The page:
Guest Posts, Hallo-WE-en

Ghouls

Ghouls are one of the most misunderstood and underutilized creatures in modern fantasy, in my opinion.

Whenever I describe a ghoul to someone, they immediately jump to the conclusion “oh, like a zombie.” To be fair, zombies and ghouls do share several similarities but also have many distinct differences between them:

  • Ghouls are cannibals, but unlike zombies, tend to prefer the rotting flesh of victims already deceased – which is why they frequent graveyards in literature and folklore. Rarely would a ghoul attack a living being.
  • While zombies are often portrayed as mindless, ghouls usually possess animal-like or child-like intelligence.
  • They are attracted to shiny objects like keys and coins, while zombies are attracted to nearly any movement, noise, or scent.
  • Thanks to recent fascination in the media, zombies have countless origin myths. However, ghouls are typically considered creatures of black magic.

The origin of ghouls can be traced back to ancient Middle Eastern folklore. Sumerian and Akkadian mythology speak of an undead creature called a ghul – a fiendish creature that thrived around burial grounds.

The concept of a ghoul was introduced to Western culture when Arabian Nights, which featured ghoul-like creatures, was translated into French in 1717.

Image depicting Arabic ghoul and necromancer.

(http://www.medievalists.net/2015/10/the-mythical-ghoul-in-arabic-culture/)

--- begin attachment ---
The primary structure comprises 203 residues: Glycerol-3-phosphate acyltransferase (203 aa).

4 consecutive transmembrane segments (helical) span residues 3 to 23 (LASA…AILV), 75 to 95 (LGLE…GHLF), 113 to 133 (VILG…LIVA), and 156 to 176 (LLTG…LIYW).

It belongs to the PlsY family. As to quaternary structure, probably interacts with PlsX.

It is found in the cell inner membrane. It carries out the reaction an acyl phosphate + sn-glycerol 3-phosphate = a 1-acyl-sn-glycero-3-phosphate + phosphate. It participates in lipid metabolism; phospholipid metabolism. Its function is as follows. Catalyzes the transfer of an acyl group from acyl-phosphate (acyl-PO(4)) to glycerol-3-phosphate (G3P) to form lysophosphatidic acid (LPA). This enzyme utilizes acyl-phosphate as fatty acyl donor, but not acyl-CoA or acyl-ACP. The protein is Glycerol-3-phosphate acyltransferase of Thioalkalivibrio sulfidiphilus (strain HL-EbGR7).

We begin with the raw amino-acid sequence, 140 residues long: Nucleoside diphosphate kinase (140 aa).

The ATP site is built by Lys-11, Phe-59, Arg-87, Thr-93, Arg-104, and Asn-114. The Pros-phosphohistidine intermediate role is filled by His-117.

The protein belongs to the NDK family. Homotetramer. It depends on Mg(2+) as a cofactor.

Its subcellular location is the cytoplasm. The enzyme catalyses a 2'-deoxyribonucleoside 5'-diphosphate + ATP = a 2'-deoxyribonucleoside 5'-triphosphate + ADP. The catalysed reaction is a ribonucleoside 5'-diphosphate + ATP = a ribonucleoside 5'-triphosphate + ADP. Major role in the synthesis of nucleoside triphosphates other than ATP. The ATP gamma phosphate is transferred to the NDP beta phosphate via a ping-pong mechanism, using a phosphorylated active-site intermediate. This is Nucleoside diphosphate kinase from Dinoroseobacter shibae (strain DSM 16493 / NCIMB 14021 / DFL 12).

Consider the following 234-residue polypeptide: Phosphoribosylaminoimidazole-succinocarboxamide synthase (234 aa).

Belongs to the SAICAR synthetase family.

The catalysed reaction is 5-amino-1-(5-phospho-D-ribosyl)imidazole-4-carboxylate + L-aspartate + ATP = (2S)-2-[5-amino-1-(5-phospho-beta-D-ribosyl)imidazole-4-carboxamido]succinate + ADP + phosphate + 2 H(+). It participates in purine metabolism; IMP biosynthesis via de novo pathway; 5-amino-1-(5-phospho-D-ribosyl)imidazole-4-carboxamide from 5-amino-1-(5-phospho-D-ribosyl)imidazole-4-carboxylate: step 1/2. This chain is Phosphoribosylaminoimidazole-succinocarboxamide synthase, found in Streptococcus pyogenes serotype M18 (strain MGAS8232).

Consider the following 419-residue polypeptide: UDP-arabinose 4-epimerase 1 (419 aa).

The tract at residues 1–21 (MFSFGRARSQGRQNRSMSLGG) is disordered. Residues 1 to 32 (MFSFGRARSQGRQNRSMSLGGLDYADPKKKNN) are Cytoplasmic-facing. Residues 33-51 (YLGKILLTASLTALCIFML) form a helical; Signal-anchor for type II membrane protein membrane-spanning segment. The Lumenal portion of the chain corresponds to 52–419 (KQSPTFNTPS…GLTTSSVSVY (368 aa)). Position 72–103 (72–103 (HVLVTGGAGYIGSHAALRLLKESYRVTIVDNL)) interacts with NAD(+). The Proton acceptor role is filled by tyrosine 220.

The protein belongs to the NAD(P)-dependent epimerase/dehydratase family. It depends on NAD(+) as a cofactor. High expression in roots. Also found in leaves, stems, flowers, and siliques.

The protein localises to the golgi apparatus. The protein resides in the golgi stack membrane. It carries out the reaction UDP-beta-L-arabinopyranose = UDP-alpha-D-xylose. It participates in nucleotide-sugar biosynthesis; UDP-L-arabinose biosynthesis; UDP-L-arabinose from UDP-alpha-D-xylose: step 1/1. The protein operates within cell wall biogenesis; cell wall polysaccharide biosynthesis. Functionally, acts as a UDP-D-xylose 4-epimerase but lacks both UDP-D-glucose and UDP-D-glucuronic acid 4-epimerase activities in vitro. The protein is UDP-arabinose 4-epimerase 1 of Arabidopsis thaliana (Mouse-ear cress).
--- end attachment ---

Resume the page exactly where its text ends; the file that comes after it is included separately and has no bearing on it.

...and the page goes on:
Ghouls are a creature of the night and are frequently depicted as being physically stronger and faster than the average (living) human. As a member of the undead, ghouls can sustain heavy damage before becoming incapacitated. Some claim that cutting off their head is an effective deterrent. A few legends even claim that only killing the original necromancer or dark wizard that summoned the ghoul can cast the beast from the world.

In some versions of folklore, ghouls also possess shape-shifting abilities. Some portray ghouls as shifting into animals, other undead creatures, or even the human likeness of their last victim.

While not nearly as popular in modern media as their zombie counterpart, ghouls can be found in anime (Tokyo Ghoul), television (Supernatural), and video games (The Fallout series).

Image from Tokyo Ghoul

(http://www.aniprop.com/tokyo-ghoul-season-1-episode-3-english-dubbed/)


Holly Jennings loves creating vivid sci-fi and fantasy worlds that have a foot (sometimes both feet) in reality. Her debut series from Ace Books won ALA’s Alex Award for having special interest to reluctant teen readers. Her short fiction has been published in Daily Science Fiction, AE Sci-Fi Canada, and more.

Lonely and unwanted creatures, like ghouls, tug at her heart strings and one day she hopes to create a fantasy world where the forsaken are no longer forgotten.

Website | Twitter

2 thoughts on “Ghouls”

  1. Ghouls are an interesting addition to the magical repertoire. Where zombies have been thoroughly adopted and formalized by modern media, ghouls remain largely unclaimed, leaving authors free to do with them as they wish. I think the distinction of eating dead flesh certainly opens up possibilities. They don’t have to pursue living humans, which means they can avoid living humans, or even coexist with them, as Tokyo Ghoul explores.
    If they only eat the dead, and don’t kill to get it, the issue of whether they are a threat becomes much more debatable, making for a richer story.
    I’ve even seen some stories where they have creatures like ghouls, which feed on the dead, but because of their nature, they lack the strength or aggression to attack a living human. Instead they are furtive creatures, wandering from place to place looking for carrion, but always hiding, always timid. It was an interesting story (Mistborn, if anyone’s curious).

    Thank you for sharing.

    Liked by 1 person

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